Prostate cancer risk groups and the Cambridge Prognostic Group (CPG)

Doctors group prostate cancer into risk groups. Your risk group tells you how likely it is that the cancer will grow quickly or spread. This helps your doctor recommend if you need treatment and the type of treatment you need.

In the UK, doctors now divide localised and locally advanced prostate cancer into 5 risk groups. This is the Cambridge Prognostic Group (CPG). The 5 risk groups are from CPG1 to CPG5.

Some doctors may still use an older system that divides prostate cancer into 3 risk groups. These are:

  • low risk prostate cancer 
  • medium or intermediate risk prostate cancer  
  • high risk prostate cancer   

The Cambridge Prognostic Group system

Doctors look at the results of your tests and scans to give you a score from 1 to 5. They look at the:

  • Grade Group or Gleason score
  • prostate specific antigen (PSA) level
  • tumour stage. This is from the T stage from the TNM staging
It's important to know that the CPG system does not apply if you have cancer that has already spread to other parts of the body. This is metastatic or advanced prostate cancer.

Grade Groups

The Grade Groups tell you how much the cancer cells look like normal cells. A specialist doctor called a pathologist looks at several samples of cells from your prostate. These are biopsies.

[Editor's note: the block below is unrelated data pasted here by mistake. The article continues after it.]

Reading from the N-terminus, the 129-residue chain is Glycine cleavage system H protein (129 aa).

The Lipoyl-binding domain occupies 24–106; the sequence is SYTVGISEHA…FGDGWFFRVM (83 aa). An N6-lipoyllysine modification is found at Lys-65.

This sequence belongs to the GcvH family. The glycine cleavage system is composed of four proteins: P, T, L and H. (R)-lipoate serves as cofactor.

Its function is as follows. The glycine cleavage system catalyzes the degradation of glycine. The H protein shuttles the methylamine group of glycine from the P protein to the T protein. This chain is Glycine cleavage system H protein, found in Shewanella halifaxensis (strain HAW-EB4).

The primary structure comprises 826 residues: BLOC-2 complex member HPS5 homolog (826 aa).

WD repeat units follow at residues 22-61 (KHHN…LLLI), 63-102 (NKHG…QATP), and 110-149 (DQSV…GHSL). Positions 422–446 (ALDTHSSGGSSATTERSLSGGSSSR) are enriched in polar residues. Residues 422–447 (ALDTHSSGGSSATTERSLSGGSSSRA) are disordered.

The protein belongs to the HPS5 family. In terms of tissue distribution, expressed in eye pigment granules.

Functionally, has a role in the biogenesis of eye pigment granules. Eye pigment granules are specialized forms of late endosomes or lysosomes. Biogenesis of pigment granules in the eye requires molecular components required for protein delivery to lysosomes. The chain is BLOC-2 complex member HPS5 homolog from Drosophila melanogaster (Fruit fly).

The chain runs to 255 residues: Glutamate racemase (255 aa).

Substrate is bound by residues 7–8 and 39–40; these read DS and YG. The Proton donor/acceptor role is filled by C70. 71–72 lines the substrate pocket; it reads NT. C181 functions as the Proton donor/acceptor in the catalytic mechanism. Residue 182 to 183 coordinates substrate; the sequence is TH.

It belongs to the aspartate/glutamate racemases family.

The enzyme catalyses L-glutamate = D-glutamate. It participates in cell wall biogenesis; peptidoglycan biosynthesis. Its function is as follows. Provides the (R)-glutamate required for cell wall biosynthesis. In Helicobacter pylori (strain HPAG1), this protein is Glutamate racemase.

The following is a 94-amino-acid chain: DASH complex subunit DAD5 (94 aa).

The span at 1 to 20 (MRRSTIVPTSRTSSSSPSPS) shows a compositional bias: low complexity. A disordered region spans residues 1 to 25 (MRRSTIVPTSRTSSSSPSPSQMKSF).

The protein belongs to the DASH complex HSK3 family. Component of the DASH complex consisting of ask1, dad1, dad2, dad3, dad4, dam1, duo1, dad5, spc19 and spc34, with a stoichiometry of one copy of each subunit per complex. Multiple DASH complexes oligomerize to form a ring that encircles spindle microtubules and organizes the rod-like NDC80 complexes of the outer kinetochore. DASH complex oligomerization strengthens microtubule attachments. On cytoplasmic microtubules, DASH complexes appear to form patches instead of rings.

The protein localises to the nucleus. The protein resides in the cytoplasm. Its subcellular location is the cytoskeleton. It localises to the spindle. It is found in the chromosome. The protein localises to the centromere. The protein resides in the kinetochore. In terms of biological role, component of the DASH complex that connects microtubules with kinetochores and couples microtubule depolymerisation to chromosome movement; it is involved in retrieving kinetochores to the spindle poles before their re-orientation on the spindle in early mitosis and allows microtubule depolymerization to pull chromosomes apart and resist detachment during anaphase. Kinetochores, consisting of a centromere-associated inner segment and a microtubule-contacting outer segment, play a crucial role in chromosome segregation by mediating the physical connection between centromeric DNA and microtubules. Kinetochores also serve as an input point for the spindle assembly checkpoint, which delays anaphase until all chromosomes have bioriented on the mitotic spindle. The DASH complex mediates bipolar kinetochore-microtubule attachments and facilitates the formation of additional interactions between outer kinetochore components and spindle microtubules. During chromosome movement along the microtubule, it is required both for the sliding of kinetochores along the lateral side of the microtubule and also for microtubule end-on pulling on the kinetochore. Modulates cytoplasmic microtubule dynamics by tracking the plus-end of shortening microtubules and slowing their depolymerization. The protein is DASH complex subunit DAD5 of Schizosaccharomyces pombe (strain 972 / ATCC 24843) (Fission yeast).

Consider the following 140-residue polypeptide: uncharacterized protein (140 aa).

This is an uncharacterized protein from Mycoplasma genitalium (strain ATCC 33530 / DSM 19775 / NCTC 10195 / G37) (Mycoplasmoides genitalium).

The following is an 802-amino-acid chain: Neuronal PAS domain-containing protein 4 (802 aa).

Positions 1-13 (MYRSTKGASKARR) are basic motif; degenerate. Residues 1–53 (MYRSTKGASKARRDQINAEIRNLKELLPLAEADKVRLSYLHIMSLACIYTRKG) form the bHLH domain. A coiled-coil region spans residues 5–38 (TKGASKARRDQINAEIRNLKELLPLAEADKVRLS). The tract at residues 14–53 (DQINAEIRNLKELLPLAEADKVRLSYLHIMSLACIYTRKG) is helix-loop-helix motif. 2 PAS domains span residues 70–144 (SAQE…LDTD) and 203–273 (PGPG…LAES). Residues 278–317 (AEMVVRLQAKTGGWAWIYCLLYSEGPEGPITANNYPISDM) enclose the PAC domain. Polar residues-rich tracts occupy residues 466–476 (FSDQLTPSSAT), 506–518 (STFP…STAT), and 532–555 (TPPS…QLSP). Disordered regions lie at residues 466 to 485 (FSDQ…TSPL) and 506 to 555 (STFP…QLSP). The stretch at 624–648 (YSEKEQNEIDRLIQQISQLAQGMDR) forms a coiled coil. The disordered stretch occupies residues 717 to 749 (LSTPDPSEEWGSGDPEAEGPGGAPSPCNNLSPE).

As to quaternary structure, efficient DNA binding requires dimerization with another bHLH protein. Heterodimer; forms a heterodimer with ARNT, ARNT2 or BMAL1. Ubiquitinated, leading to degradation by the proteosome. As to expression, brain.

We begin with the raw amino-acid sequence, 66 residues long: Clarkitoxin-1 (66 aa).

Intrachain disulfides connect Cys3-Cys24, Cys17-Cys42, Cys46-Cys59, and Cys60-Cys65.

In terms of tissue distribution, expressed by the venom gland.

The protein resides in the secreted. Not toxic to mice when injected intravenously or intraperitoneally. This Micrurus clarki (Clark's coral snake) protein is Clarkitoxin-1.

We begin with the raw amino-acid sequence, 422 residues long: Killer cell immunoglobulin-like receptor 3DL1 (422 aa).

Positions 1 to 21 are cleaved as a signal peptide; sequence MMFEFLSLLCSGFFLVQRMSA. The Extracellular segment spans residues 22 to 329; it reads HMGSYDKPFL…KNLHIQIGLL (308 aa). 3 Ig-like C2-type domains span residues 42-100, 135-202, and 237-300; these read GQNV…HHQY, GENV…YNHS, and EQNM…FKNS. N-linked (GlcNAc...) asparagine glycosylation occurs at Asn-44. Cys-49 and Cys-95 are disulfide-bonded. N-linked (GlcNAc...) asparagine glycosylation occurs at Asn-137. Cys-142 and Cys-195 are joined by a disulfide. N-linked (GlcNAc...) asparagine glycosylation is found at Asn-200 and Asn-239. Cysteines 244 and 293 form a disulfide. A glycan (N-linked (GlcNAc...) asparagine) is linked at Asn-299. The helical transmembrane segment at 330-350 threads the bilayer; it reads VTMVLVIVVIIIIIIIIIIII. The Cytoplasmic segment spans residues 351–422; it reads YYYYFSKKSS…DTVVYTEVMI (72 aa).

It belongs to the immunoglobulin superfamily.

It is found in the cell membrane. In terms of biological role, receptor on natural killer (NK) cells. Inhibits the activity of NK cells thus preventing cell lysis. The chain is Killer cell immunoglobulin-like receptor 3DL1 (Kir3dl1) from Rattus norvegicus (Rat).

They then grade each sample based on how quickly they are likely to grow and how aggressive the cells look.

PSA level

PSA is a protein made by both normal and cancerous prostate cells. A PSA level higher than what would be expected for someone of your age can be a sign of prostate cancer.

Tumour stage

The tumour stage describes the size of the tumour or area of the cancer. There are 4 main T stages of prostate cancer – T1 to T4.

This is a simplified description of the 4 T stages:

T1 means the cancer is too small to be seen on a scan or felt during an examination of the prostate.

T2 means the cancer is completely inside the prostate gland.

T3 means the cancer has broken through the capsule (covering) of the prostate gland.

T4 means the cancer has spread into other organs nearby such as the bladder.

The 5 Cambridge Prognostic Groups

Below is a description of the 5 CPG groups. Ask your doctor or specialist nurse if you have any questions about your CPG group.

Cambridge Prognostic Group 1 (CPG 1)

You have:

  • a Gleason score of 6. This is Grade Group 1
  • and a PSA level less than 10 nanograms per millilitre (ng/ml) 
  • and a T stage of 1 or 2

Cambridge Prognostic Group 2 (CPG 2)

You have:

  • a Gleason score of 3 + 4 = 7. This is Grade Group 2
  • or a PSA level between 10 and 20 ng/ml
  • and a T stage of 1 or 2

Cambridge Prognostic Group 3 (CPG 3)

You have:

  • a Gleason score of 3 + 4 = 7. This is Grade Group 2
  • and a PSA level between 10 and 20 ng/ml
  • and a T stage of 1 or 2

Or

  • a Gleason score 4 + 3 = 7. This is grade group 3
  • and a T stage of 1 or 2

Cambridge Prognostic Group 4 (CPG 4)

You have one of the following:

  • Gleason score of 8. This is Grade Group 4
  • PSA level higher than 20 ng/ml
  • T stage of 3

Cambridge Prognostic Group 5 (CPG 5)

You have two or more of the following:

  • Gleason score 8. This is Grade Group 4
  • PSA level higher than 20 ng/ml
  • T stage of 3

Or

  • Gleason score 9 to 10. This is Grade Group 5

Or

  • T stage of 4